• Allergies

    • Avoid in individuals with a known allergy or hypersensitivity to bulbous buttercup (Ranunculus bulbosus).
  • Side Effects and Warnings

    • There are currently a lack of high quality studies on the medicinal applications of bulbous buttercup, and the following adverse effect information is based on traditional use and expert opinion. Bulbous buttercup is very acrid, and application on the skin may cause blisters, swelling, and inflammation of surrounding skin and subcutaneous tissues. Taking bulbous buttercup by mouth may cause vomiting, diarrhea, blistering in the mouth, and abdominal pain. Protoanemonin, a constituent of bulbous buttercup, may also cause ventricular fibrillation (a heart rhythm disorder) and respiratory failure. Bulbous buttercup may also be toxic to the liver if taken by mouth (hepatotoxic), and may cause pleurodynia (pain in the chest). Juice of bulbous buttercup may cause sneezing if applied to the nostrils.
    • Bulbous buttercup is likely unsafe when used in patients with compromised liver function, cardiovascular conditions, respiratory conditions, diarrhea, vomiting, skin conditions, or gastrointestinal disorders or obstructions.
  • Pregnancy and Breastfeeding

    • The use of bulbous buttercup is not recommended in pregnant or breastfeeding women due to a lack of available scientific evidence.

Interactions

    Disclaimer

    Most herbs and supplements have not been thoroughly tested for interactions with other herbs, supplements, drugs, or foods. The interactions listed below are based on reports in scientific publications, laboratory experiments, or traditional use. You should always read product labels. If you have a medical condition, or are taking other drugs, herbs, or supplements, you should speak with a qualified healthcare provider before starting a new therapy.

  • Interactions with Drugs

    • Bulbous buttercup may cause ventricular fibrillation. Patients taking anti-arrhythmic medications should use bulbous buttercup with caution.
    • Bulbous buttercup may cause vomiting. Caution is advised in patients taking other herbs or supplements that induce vomiting.
    • Bulbous buttercup may be hepatotoxic (liver damaging). Patients taking medications that may also be liver damaging should consult with a qualified healthcare professional, including a pharmacist.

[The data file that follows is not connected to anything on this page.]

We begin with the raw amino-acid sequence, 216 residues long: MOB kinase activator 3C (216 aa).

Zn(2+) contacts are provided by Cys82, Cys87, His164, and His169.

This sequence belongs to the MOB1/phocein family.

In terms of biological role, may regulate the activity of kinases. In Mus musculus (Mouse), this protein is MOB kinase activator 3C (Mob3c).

• Protoanemonin, a constituent of bulbous buttercup, may cause respiratory failure at toxic doses. Patients taking bulbous buttercup in combination with other medications with respiratory side effects should use with caution. Consult with a qualified healthcare professional, including a pharmacist, before combining any therapies.
  • Interactions with Herbs and Dietary Supplements

    • Bulbous buttercup may cause ventricular fibrillation. Patients taking anti-arrhythmic herbs and supplements should use bulbous buttercup with caution.
    • Bulbous buttercup may cause vomiting. Caution is advised in patients taking other herbs or supplements that induce vomiting.
    • Bulbous buttercup may be hepatotoxic (liver damaging). Patients taking herbs or supplements that may also be liver damaging, such as kava, should consult with a qualified healthcare professional, including a pharmacist.
    • Protoanemonin, a constituent of bulbous buttercup, may cause respiratory failure at toxic doses. Patients taking bulbous buttercup in combination with other herbs and supplements with respiratory side effects should use with caution.

Attribution

  • This information is based on a systematic review of scientific literature edited and peer-reviewed by contributors to the Natural Standard Research Collaboration ().

Bibliography

    Disclaimer

    Natural Standard developed the above evidence-based information based on a thorough systematic review of the available scientific articles. For comprehensive information about alternative and complementary therapies on the professional level, go to . Selected references are listed below.

  • Kelch WJ, Kerr LA, Adair HS, et al. Suspected buttercup (Ranunculus bulbosus) toxicosis with secondary photosensitization in a Charolais heifer. Vet.Hum.Toxicol 1992;34(3):238-239.
    View Abstract
  • Mares D. Antimicrobial activity of protoanemonin, a lactone from ranunculaceous plants. Mycopathologia 1987;98(3):133-140.
    View Abstract
  • McGovern TW, Lawarre SR. Botanical briefs: buttercup Ranunculus species L. Cutis 2002;69(3):171-172.
    View Abstract